Addressing preterm birth is a top priority globally, as global levels of premature births are on the rise. In South Africa, 14% of babies are born prematurely each year. But now a groundbreaking study, using parents as a resource, gives new hope.
The University of Sydney is studying the effects of the dairy-protein bovine lactoferrin on premature babies by, for the first time, tapping into parents’ observations. Parents are used as associate investigators according to Professor William Tarnow-Mordi at Westmead Hospital. Two mothers will assist in writing the study and its findings to provide clarity about clinical processes and to increase the study’s relevance to consumers. Melinda Cruz, CEO of Miracle Babies, will be assisting in the trial and, being a mother of two premature babies, she feels strongly about bringing more heart into the design of clinical studies.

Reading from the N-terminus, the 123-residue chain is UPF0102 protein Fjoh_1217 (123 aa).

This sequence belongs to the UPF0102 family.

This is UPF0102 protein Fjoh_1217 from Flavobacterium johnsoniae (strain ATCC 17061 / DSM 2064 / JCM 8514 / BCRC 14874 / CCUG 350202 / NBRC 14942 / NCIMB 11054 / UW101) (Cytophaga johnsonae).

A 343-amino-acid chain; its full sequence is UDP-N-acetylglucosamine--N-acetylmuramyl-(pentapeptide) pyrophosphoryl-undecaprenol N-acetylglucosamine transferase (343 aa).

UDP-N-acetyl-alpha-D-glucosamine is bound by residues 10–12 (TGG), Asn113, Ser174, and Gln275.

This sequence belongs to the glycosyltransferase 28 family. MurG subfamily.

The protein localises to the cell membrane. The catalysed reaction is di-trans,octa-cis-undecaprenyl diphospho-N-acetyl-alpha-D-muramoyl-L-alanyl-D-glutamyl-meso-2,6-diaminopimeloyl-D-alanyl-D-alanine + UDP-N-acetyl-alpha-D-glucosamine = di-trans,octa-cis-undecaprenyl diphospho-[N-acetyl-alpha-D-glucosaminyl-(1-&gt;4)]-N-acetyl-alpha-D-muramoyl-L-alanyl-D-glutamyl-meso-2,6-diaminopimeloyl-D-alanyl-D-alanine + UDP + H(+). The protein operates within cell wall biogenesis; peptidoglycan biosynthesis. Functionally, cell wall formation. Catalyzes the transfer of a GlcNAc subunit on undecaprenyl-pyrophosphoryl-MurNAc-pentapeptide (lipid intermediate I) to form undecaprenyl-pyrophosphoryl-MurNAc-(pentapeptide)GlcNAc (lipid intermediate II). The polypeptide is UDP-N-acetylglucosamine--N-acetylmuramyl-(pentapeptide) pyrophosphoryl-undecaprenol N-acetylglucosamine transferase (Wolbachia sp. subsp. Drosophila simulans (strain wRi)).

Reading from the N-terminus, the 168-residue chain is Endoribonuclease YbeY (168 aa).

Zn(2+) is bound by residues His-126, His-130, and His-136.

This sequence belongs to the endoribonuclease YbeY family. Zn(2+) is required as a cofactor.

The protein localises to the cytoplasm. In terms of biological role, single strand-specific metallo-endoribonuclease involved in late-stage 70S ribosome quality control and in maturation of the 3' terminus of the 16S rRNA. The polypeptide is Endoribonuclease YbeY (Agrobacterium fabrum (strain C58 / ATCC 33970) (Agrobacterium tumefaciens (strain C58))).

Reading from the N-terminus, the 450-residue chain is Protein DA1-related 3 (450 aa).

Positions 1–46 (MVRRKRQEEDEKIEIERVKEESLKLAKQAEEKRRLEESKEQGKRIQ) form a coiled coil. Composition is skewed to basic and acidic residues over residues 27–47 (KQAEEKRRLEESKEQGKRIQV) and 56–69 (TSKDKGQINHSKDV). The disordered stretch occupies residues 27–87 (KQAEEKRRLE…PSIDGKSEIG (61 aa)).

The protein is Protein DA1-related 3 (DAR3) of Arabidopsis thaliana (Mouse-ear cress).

What can bovine lactoferrin do for my premature baby?
This inexpensive dairy protein could decrease infection rates with its antibacterial activity and could possibly increase breast-milk intake. A similar study in Italy confirmed that life-threatening infection was reduced by two-thirds using bovine lactoferrin.
A call to enrol your premature baby in a trial
Currently in Australia, the slow take-up rate of less than 1% is the cause of many studies being abandoned or inconclusive. As the number of babies enrolled in these clinical trials increases, the period of the studies decreases, making a trial more viable and results less dated. Professor Tarnow-Mordi says a take-up rate of only 10% will make progress over 10 times faster, thereby contributing to a better survival rate and better quality of survival. Parents enrolling their premature babies in a trial could save another child’s life.
In a bid to fast-track this high-priority research, Australia’s National Health and Medical Research organisation has invested over $2.2 million (R19 million) in this project.